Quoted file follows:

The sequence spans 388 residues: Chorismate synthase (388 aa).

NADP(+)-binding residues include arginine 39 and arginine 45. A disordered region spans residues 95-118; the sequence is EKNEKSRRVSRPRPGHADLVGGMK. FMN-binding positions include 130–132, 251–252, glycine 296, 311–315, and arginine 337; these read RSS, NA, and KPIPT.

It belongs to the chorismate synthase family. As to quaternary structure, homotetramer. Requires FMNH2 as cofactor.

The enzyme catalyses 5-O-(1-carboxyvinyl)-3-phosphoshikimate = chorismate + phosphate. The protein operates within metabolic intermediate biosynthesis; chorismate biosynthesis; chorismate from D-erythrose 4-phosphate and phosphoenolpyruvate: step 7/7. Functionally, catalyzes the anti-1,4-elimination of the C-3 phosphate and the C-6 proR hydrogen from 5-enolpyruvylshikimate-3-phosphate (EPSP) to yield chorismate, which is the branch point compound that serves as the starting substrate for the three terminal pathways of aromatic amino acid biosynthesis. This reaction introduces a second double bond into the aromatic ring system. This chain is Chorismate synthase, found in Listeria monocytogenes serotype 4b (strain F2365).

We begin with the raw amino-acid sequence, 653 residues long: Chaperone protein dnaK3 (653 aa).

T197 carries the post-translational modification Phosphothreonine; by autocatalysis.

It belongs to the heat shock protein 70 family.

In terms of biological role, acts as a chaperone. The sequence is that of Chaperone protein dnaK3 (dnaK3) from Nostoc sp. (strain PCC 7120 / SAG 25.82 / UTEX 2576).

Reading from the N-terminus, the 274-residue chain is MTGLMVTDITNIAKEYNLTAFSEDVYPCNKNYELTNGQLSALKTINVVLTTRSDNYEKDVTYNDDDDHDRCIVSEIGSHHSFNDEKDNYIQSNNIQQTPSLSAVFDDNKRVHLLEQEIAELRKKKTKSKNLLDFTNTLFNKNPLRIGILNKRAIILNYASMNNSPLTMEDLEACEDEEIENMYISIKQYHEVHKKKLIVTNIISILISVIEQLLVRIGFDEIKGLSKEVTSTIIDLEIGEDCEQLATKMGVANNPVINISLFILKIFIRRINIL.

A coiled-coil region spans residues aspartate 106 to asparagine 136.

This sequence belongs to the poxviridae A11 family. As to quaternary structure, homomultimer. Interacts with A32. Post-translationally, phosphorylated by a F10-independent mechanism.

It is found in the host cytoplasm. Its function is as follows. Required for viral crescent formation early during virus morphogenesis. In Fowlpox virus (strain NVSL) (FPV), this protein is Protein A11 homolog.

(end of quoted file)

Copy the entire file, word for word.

The sequence spans 388 residues: Chorismate synthase (388 aa).

NADP(+)-binding residues include arginine 39 and arginine 45. A disordered region spans residues 95-118; the sequence is EKNEKSRRVSRPRPGHADLVGGMK. FMN-binding positions include 130–132, 251–252, glycine 296, 311–315, and arginine 337; these read RSS, NA, and KPIPT.

It belongs to the chorismate synthase family. As to quaternary structure, homotetramer. Requires FMNH2 as cofactor.

The enzyme catalyses 5-O-(1-carboxyvinyl)-3-phosphoshikimate = chorismate + phosphate. The protein operates within metabolic intermediate biosynthesis; chorismate biosynthesis; chorismate from D-erythrose 4-phosphate and phosphoenolpyruvate: step 7/7. Functionally, catalyzes the anti-1,4-elimination of the C-3 phosphate and the C-6 proR hydrogen from 5-enolpyruvylshikimate-3-phosphate (EPSP) to yield chorismate, which is the branch point compound that serves as the starting substrate for the three terminal pathways of aromatic amino acid biosynthesis. This reaction introduces a second double bond into the aromatic ring system. This chain is Chorismate synthase, found in Listeria monocytogenes serotype 4b (strain F2365).

We begin with the raw amino-acid sequence, 653 residues long: Chaperone protein dnaK3 (653 aa).

T197 carries the post-translational modification Phosphothreonine; by autocatalysis.

It belongs to the heat shock protein 70 family.

In terms of biological role, acts as a chaperone. The sequence is that of Chaperone protein dnaK3 (dnaK3) from Nostoc sp. (strain PCC 7120 / SAG 25.82 / UTEX 2576).

Reading from the N-terminus, the 274-residue chain is MTGLMVTDITNIAKEYNLTAFSEDVYPCNKNYELTNGQLSALKTINVVLTTRSDNYEKDVTYNDDDDHDRCIVSEIGSHHSFNDEKDNYIQSNNIQQTPSLSAVFDDNKRVHLLEQEIAELRKKKTKSKNLLDFTNTLFNKNPLRIGILNKRAIILNYASMNNSPLTMEDLEACEDEEIENMYISIKQYHEVHKKKLIVTNIISILISVIEQLLVRIGFDEIKGLSKEVTSTIIDLEIGEDCEQLATKMGVANNPVINISLFILKIFIRRINIL.

A coiled-coil region spans residues aspartate 106 to asparagine 136.

This sequence belongs to the poxviridae A11 family. As to quaternary structure, homomultimer. Interacts with A32. Post-translationally, phosphorylated by a F10-independent mechanism.

It is found in the host cytoplasm. Its function is as follows. Required for viral crescent formation early during virus morphogenesis. In Fowlpox virus (strain NVSL) (FPV), this protein is Protein A11 homolog.